Susan Granger’s review of “Butter” (The Weinstein Company)


    On the midway at the Iowa State Fair, few exhibits attract as much attention as the butter sculpture. And – for the past 15 years – the undisputed champion carver has been Bob Pickler (Ty Burrell), churning out campy, epic-scale tableaux, including Schindler’s List, The Last Supper, and Newt Gingrich on horseback.  But now the judges have asked him to retire his trowel and make way for a new artist.

    His prim, prissy, ambitious wife, Laura (Jennifer Garner), is furious. Refusing to give up the limelight, she declares her intention to compete. So does a sweet-natured, 10 year-old African-American orphan, Destiny (Yara Shahidi), who was dazzled after watching the prestigious Picklers on television and whose unusual talent is encouraged by her supportive foster parents (Alicia Silverstone, Rob Corddry). Meanwhile, Bob’s rebellious teenage daughter, Kaitlen (Ashley Greene), is befriended by brassy, bawdy Brooke (Olivia Wilde), a gold-digging stripper who is determined to take monetary advantage of Bob’s clandestine visit to the club where she pole-dances.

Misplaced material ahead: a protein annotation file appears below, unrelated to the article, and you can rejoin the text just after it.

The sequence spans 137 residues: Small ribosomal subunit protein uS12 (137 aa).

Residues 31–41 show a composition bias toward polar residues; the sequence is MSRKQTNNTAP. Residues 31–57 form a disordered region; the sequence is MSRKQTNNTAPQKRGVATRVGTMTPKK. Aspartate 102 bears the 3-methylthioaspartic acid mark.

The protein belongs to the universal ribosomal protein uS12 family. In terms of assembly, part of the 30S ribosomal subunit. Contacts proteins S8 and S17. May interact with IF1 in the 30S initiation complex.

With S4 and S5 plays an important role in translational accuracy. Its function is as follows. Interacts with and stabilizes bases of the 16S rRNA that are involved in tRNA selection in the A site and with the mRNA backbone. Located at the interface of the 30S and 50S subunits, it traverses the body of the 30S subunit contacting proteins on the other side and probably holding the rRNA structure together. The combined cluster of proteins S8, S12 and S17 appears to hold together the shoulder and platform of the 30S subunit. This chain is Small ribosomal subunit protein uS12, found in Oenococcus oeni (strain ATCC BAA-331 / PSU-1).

Superficially scripted by Jason A. Micallef and unevenly helmed by British sitcom director Jim Field Smith, it’s a quirky, off-beat, socio-political satire that’s sat on the shelf so long that the obvious allusions to prominent female Republicans like Sarah Palin and Michele Bachmann vs. Michelle/Barack Obama have gone stale. Nevertheless, the amusing, farcical elements remain relevant, skewering small-town politics, sanitized hypocrisy, the foster-care system and Midwestern Tea-Party conservatism – suggesting comparison with Christopher Guest’s eccentrically stylized comedies.

    Evoking his doofus-dad on TV’s “Modern Family,” Ty Burrell is even more easygoing and gutless, while usually genial Jennifer Garner plays against type, oozing self-importance and a ruthless calculation that’s as cold as her temperature-controlled carving booth. Hunky Hugh Jackman seems miscast and almost unrecognizable as Boyd Bolton, Laura’s high-school boyfriend who has become a smarmy car salesman, but Kristen Schaal and Phyllis Smith score in cameos.

    On the Granger Movie Gauge of 1 to 10, “Butter” is a sassy yet undeniably strange 6, spreading subversive, thinly sliced Americana.